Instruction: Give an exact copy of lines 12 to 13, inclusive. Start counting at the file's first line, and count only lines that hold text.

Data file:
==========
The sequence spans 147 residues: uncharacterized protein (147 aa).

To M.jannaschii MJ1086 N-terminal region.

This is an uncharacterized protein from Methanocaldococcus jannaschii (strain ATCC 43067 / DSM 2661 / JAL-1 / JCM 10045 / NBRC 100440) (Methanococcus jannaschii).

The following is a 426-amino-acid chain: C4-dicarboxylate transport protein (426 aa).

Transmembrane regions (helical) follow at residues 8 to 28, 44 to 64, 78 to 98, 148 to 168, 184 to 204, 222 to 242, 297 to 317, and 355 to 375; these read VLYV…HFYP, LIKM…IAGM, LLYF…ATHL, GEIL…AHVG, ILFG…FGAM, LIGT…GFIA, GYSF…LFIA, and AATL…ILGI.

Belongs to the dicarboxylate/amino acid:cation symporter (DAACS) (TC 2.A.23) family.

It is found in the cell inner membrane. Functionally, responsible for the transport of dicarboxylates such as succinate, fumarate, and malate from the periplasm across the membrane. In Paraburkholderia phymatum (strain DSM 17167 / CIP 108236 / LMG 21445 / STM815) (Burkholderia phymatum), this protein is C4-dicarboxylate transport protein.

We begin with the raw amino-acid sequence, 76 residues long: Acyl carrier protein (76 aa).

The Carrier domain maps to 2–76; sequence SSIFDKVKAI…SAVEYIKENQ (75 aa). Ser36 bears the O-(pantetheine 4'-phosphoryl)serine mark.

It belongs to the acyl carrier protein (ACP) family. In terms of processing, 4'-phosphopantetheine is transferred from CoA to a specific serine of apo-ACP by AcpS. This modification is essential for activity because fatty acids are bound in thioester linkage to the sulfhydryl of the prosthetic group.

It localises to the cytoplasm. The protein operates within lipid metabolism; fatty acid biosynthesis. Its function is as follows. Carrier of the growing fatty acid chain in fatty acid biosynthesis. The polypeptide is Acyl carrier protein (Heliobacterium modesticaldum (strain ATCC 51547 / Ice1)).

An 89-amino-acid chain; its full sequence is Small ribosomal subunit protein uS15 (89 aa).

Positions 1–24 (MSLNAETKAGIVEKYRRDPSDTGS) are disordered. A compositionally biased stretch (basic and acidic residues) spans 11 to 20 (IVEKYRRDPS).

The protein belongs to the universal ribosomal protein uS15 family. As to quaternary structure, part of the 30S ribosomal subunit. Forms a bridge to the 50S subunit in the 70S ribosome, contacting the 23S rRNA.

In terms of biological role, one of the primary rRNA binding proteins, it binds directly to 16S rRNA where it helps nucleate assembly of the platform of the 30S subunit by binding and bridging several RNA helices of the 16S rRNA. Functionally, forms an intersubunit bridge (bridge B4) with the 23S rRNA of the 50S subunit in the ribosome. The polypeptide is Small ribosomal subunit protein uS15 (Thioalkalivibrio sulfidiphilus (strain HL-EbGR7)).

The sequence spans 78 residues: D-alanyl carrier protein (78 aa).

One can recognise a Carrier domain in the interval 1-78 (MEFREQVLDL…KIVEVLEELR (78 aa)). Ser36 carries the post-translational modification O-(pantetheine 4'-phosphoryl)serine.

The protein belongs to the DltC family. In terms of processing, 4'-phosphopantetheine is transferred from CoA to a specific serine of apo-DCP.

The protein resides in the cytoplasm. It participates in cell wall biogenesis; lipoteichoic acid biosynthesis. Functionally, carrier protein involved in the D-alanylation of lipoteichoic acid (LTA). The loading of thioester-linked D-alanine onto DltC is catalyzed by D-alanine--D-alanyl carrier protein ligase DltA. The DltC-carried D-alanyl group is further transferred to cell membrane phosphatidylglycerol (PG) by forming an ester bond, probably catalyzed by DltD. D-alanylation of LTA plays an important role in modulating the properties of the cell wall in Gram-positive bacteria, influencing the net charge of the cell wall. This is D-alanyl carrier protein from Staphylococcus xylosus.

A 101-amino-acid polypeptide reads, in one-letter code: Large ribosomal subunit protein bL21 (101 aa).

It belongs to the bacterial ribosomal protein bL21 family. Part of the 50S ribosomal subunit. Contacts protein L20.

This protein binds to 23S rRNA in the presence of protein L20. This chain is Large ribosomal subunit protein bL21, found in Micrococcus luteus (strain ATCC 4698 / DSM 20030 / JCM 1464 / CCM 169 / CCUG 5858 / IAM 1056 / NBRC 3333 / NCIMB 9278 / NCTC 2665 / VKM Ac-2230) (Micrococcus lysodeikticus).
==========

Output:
An 89-amino-acid chain; its full sequence is Small ribosomal subunit protein uS15 (89 aa).

Positions 1–24 (MSLNAETKAGIVEKYRRDPSDTGS) are disordered. A compositionally biased stretch (basic and acidic residues) spans 11 to 20 (IVEKYRRDPS).